Summary: Churchill – both a hero and a villain
In Brexit Britain one’s attitude towards Churchill is something of a faux-patriotic touchstone. Recently shadow chancellor John McDonnell caused frothing indignation amongst the perpetually offended right-wing of British society when in response to a silly question, “Churchill: hero or villain?” he responded, “Villain,” citing Churchill’s behaviour, when Home Secretary, towards striking miners in Tonypandy.
Of course, one of the reasons that Churchill attracts so much biographical attention is that he is a complex figure.
Considerable portions of Churchill’s career, most notably his resistance to Nazism, are the epitome of heroism. At a human level he was also very funny and impressively magnanimous. For example, he formed a close friendship with Smuts, who he had fought against, and been imprisoned by, in South Africa. Jenkins also suggests, probably correctly, that Michael Collins would have become an enduring friend if he had lived, and one can only regret the consequences to Anglo-Irish relations that he did not.
But other aspects of Churchill’s character and leadership are markedly less attractive. For example his deep grained racism and his unreconstructed imperialism are manifestations of the very worst aspects of British history and society.
That these positive and negative elements resided in Churchill simultaneously, for example catastrophically worsening the Bengal Famine in 1943 while playing a central role in formulating strategy against Hitler, makes him an altogether more interesting and problematic personality than either his acolytes or his detractors might prefer.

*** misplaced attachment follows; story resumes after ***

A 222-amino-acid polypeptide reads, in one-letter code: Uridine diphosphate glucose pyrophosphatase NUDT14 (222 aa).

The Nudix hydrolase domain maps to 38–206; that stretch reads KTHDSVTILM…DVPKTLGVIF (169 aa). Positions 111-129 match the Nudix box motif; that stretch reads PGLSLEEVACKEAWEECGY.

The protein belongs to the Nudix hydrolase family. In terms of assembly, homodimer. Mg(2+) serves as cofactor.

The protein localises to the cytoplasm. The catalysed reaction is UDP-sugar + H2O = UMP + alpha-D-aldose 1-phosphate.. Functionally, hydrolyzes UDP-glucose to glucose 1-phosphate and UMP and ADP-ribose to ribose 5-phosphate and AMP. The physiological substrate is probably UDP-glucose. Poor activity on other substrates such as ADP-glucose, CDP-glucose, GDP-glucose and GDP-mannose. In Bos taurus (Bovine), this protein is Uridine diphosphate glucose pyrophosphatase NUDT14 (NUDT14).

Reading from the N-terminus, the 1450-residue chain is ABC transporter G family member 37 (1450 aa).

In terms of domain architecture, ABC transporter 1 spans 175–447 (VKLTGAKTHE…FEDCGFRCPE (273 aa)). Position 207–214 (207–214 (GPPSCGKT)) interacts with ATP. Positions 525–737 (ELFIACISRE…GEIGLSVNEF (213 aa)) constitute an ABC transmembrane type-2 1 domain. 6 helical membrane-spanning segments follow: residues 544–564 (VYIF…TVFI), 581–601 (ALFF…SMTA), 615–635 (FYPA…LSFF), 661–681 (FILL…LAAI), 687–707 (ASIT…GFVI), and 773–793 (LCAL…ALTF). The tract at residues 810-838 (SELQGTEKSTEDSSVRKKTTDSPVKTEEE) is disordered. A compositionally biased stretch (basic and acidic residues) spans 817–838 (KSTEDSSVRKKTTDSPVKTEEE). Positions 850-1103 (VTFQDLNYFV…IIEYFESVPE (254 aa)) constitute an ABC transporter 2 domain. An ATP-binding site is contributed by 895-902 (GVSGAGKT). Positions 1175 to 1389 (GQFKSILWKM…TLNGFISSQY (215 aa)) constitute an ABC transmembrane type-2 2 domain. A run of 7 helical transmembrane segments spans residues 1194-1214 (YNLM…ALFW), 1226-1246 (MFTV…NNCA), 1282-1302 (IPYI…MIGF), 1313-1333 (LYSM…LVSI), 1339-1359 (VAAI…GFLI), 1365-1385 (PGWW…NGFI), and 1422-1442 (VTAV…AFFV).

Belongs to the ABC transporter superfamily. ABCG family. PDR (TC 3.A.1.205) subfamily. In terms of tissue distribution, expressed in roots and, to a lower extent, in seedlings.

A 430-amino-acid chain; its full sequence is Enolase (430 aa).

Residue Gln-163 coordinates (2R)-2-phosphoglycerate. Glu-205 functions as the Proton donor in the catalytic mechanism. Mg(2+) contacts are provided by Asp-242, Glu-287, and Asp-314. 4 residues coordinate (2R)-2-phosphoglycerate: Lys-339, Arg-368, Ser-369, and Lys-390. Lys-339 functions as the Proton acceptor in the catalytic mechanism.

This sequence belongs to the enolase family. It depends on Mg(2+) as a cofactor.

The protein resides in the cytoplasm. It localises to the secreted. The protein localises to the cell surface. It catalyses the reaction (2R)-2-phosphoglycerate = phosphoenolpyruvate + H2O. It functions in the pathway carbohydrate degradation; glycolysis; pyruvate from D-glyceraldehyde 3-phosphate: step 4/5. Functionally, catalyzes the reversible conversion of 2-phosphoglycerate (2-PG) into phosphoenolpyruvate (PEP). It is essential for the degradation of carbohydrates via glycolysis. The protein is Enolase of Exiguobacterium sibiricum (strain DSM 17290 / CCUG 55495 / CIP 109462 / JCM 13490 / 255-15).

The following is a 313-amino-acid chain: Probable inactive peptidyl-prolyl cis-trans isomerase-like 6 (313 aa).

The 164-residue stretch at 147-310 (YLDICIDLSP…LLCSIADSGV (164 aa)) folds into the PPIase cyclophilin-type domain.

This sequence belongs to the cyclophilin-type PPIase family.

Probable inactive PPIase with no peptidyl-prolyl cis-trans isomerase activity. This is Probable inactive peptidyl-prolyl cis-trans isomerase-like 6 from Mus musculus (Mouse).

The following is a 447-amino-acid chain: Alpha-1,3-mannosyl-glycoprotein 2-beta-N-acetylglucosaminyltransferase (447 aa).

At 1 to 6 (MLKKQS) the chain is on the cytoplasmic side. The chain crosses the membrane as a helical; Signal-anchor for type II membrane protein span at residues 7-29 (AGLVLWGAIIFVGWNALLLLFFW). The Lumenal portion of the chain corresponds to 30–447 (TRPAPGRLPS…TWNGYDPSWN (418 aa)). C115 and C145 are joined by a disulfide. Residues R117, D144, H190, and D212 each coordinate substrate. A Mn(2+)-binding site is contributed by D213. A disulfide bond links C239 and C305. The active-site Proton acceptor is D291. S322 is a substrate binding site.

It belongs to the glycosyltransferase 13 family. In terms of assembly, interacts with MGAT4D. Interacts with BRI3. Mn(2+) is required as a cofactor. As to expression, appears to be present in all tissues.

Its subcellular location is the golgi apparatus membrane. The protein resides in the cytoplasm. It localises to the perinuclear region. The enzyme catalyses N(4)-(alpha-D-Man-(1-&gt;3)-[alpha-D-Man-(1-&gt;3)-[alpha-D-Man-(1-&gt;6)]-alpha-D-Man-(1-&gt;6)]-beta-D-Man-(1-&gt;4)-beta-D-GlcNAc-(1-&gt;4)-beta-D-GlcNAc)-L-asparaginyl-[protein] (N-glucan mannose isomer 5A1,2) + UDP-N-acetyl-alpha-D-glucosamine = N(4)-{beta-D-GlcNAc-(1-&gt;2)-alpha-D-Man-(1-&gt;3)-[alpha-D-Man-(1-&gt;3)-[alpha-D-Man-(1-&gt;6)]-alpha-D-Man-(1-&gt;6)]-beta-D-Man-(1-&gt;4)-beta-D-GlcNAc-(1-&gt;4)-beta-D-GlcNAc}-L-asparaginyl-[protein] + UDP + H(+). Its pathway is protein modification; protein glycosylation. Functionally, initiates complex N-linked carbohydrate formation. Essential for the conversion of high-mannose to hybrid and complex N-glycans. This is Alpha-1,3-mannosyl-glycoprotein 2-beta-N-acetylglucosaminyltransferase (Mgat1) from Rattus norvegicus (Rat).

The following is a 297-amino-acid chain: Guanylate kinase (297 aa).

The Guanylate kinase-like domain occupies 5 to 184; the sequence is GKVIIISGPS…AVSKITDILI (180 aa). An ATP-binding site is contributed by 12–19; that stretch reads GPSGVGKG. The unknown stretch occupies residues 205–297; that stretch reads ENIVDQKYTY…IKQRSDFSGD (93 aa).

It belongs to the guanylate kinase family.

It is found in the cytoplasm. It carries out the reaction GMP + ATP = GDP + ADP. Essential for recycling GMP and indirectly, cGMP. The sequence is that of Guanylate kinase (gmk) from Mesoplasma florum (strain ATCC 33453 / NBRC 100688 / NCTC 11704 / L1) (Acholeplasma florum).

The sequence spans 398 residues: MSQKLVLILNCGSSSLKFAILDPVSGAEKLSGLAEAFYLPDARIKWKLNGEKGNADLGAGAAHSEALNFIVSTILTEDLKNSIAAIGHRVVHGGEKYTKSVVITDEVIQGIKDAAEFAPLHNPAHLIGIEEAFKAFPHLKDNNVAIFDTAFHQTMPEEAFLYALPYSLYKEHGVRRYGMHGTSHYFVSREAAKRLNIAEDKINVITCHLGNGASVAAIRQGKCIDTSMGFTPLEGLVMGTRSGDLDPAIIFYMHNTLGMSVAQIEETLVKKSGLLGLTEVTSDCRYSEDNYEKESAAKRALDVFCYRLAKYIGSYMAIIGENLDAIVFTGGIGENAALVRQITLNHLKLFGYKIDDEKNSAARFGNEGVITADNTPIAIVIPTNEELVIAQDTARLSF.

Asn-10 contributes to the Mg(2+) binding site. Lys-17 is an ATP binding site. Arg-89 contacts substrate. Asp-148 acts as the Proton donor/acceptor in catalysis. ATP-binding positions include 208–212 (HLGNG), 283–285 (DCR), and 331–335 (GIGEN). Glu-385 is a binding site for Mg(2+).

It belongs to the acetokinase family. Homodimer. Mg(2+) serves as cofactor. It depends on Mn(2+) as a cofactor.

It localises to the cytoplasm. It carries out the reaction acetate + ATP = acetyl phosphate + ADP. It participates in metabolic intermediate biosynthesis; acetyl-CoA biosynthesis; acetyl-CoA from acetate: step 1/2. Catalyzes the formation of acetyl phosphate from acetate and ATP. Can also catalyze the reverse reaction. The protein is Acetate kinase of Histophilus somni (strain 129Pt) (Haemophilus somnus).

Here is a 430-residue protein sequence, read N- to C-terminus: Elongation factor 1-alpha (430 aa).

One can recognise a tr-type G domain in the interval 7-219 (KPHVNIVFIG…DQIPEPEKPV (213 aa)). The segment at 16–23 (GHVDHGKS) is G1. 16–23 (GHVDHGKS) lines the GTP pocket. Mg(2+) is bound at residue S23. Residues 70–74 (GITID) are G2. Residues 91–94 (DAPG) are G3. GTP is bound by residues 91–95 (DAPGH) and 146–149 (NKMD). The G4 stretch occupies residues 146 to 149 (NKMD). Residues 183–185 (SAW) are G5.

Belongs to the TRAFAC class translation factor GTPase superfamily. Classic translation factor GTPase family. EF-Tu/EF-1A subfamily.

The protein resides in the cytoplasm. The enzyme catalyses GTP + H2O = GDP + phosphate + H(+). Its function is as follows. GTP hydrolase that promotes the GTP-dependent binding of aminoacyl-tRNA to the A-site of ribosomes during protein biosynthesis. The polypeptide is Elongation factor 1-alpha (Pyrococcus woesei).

Roy Jenkins’ biography of Churchill goes a considerable way towards exploring this complexity across the course of Churchill’s career from youthful imperial war-junkie, to young Conservative MP, to Leftish Liberal cabinet minister, to rancidly bigotted opponent of Indian independence, to prophetic voice against the rise of Hitlerism, to heroic war leader and after. Jenkins also details Churchill’s parallel career as a voluminous writer, a career that ultimately brought him a, somewhat controversial, Nobel Prize for Literature.
There are omissions – there is no discussion of the Bengal Famine – the gravest stain on Churchill’s record, dwarfing even his civilian bombing policy against Germany, his startlingly naïve fawning towards Stalin, and his complicity in the betrayal of Poland to Soviet tyranny, all issues which Jenkins discusses in some detail,
It is very much a political biography focusing on Westminster and Whitehall machinations, and the deliberations of high summitry amongst the “Great Powers.” So it would probably benefit a reader to have some extant knowledge of events in the wider world as they affected ordinary human beings, particularly the struggle for Indian independence, the course of the Second World War, and the Suez crisis.
The book is enriched by Jenkins’ insider knowledge: his early parliamentary career overlapped with that of Churchill; and before rising to the presidency of the European Commission Jenkins was also British Chancellor and Home Secretary, two posts Churchill also held.
Nicholas Soames, currently a Tory MP, tells the story of how, as an eight year old he once intruded on Churchill with the question, “Grandpapa, is it true you are the greatest man in the world?”
“Yes,” said Churchill. “Now bugger off.”
Ultimately Jenkins shares this conclusion, that Churchill was the greatest human being ever to hold the office of British Prime Minister. It is perhaps an easier assertion for a Briton to make than for any citizen of a nation that suffered the bloody consequences of his racism to accept. But Jenkins certainly provides a rich portrait of this compelling personality, one who did so much to shape the Twentieth Century, particularly in relation to the triumph of European democracy.